grope for choice weeds, skirting the bank and tugging at the grasses that trailed out over the water, and sometimes, for the pure joy of the sport, paddling rapidly clean across the river and returning in the bubbles of his own wake. When the bull had drunk his fill, he would climb out on the bank, carefully feel his way inland a few paces, and there lie down with a gusty sigh. White Gander never got enough of the river, but because he knew that a capricious Nature had not formed Red Bull so that he could thrust his head under the water for juicy weeds, he would come out presently and lead him to lush, sweet grass, growing in a spot where the slanting rays of the early morning sun had already melted away the crispness of the Muskoka night. Oh, the glorious smell of breeze and trees and cool grass warming beneath the sun! One could do worse than be a gander! A long morning’s graze, a dozing afternoon in the shade of the pines, in the evening the river again, and from there, bed wherever they chose to sleep—this was the programme on fine days. When it rained they made the best of it. Red Bull had quantities of rich blood to keep the chill out; sometimes he grazed all day in a downpour without even seeking shelter. As for White Gander, rain was water, and welcome as such. And so the long summer days drew on.

SOMETIMES White Gander, as was his nature, assumed too much authority and took the bull into places where he had no right to be. For instance, one day when the river was low, he led him along its muddy margin into the field of barley that was Mr. Thompson’s especial pride and joy. Spying the ruddy back above the swaying beards, the farmer came running, and with many wonderful, panted words sent the pair on their way. But this was just White Gander’s zeal. He meant no harm by it. He was a true socialist.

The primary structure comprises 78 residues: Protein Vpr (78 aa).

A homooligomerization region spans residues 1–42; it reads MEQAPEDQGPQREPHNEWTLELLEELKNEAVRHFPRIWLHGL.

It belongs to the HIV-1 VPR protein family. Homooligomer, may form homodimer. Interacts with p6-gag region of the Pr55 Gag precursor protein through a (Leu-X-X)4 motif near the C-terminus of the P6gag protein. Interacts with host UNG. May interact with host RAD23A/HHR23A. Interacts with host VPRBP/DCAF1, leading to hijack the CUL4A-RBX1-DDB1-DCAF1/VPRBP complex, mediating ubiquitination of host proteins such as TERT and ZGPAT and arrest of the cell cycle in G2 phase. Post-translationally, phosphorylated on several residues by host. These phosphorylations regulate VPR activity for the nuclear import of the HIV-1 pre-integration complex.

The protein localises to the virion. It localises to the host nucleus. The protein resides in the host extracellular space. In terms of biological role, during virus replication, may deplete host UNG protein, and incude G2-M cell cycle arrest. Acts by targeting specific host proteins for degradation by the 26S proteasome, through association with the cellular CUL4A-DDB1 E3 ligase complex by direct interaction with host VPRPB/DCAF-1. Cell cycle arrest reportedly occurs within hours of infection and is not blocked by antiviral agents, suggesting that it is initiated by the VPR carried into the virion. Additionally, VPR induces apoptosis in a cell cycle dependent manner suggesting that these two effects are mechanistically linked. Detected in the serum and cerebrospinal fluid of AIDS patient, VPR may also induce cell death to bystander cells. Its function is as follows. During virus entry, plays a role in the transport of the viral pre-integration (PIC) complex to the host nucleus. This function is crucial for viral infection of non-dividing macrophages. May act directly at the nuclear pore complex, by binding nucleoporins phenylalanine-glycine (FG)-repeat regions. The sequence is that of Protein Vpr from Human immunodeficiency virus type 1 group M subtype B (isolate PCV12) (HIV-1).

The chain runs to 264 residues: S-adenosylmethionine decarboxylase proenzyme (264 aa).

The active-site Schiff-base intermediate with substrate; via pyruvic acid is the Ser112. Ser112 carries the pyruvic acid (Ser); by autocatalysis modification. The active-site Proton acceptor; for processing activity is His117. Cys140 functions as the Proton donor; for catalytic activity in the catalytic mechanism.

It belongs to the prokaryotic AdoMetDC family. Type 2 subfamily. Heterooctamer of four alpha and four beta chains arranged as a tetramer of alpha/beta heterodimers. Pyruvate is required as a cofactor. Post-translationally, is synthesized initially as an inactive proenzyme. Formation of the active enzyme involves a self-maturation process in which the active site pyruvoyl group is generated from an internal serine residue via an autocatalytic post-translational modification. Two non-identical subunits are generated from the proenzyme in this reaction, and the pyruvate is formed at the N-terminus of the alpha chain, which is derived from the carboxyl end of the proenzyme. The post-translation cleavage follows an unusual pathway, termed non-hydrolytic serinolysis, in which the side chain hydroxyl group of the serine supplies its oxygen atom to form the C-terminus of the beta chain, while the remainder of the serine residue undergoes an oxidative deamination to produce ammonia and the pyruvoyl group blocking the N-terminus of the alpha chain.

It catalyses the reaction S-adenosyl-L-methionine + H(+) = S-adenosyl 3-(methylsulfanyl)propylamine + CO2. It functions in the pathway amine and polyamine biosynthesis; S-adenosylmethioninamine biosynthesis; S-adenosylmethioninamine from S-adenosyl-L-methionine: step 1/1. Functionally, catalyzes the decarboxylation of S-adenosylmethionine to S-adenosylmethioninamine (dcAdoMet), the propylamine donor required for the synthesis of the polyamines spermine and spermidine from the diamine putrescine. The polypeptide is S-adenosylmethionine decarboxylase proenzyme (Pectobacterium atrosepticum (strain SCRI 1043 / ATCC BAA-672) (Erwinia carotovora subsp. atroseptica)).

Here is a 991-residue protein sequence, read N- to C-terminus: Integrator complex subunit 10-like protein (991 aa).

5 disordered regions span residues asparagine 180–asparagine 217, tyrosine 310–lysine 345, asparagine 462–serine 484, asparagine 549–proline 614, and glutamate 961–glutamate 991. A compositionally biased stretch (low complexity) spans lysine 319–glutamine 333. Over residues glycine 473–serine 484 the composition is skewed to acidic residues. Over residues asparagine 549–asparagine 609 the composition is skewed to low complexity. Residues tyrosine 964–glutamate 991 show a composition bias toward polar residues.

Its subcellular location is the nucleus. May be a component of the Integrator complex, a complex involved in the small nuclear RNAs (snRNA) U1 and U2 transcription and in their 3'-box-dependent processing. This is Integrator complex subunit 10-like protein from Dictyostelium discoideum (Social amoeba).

One morning as the Thompsons sat at breakfast there came from the enclosure a terrific honking. Running out, they found White Gander. He was looking towards the cabin, paying but a half-hearted attention to the discreet attacks of Maggy’s woolly son. On their appearance he gave a squawk and made for the gate, stopped there and looked back over his shoulder. Then he lurched back, honked distractedly, and again tried to coax them to the gate. Farmer Thompson had seen old Dick do the same trick more than once—the time Maggy walked into the bear trap and the time, years ago, when baby Tom crawled into Red Bull’s field— but he had never seen a gander act that way before.

“Something’s happened to the bull!”

As if in answer, a despairing bellow came from the river. Manlike, the farmer leaped into the kitchen for his hat, and reappeared, bawling directions. Followed by the hired man and the summer boarder, he ran heavily down the road, and like a dog, White Gander ran ahead.

Red Bull was indeed in sore straits. He had got mired, and was slowly sinking to his death beneath the river. He was in to his shoulders already, and helpless as a new-born calf, although his earlier struggles had churned the water all about him into foam. A nearby brush-pile proved his salvation. Branch by branch they forced it beneath his chest and knees until they built a solid platform under his fore-feet. The yielding mud held against the equalized pressure, as soft snow holds beneath a snow-shoe. With a frantic scramble Red Bull drew his front half upon this blessed imitation of terra firma; and before the brush-pile was exhausted he pulled his great hindquarters from the mire with a sound like an immense cork coming from a stubborn bottle, and stood trembling and panic-stricken upon the bank.

“T) EDDY, old boy,” said the farmer AY severely, “you’re all mixed up in your ideas. You may chum with a gander, but you ain’t one—so after this use the river for drinking purposes only. It ain’t for bulls to swum in.”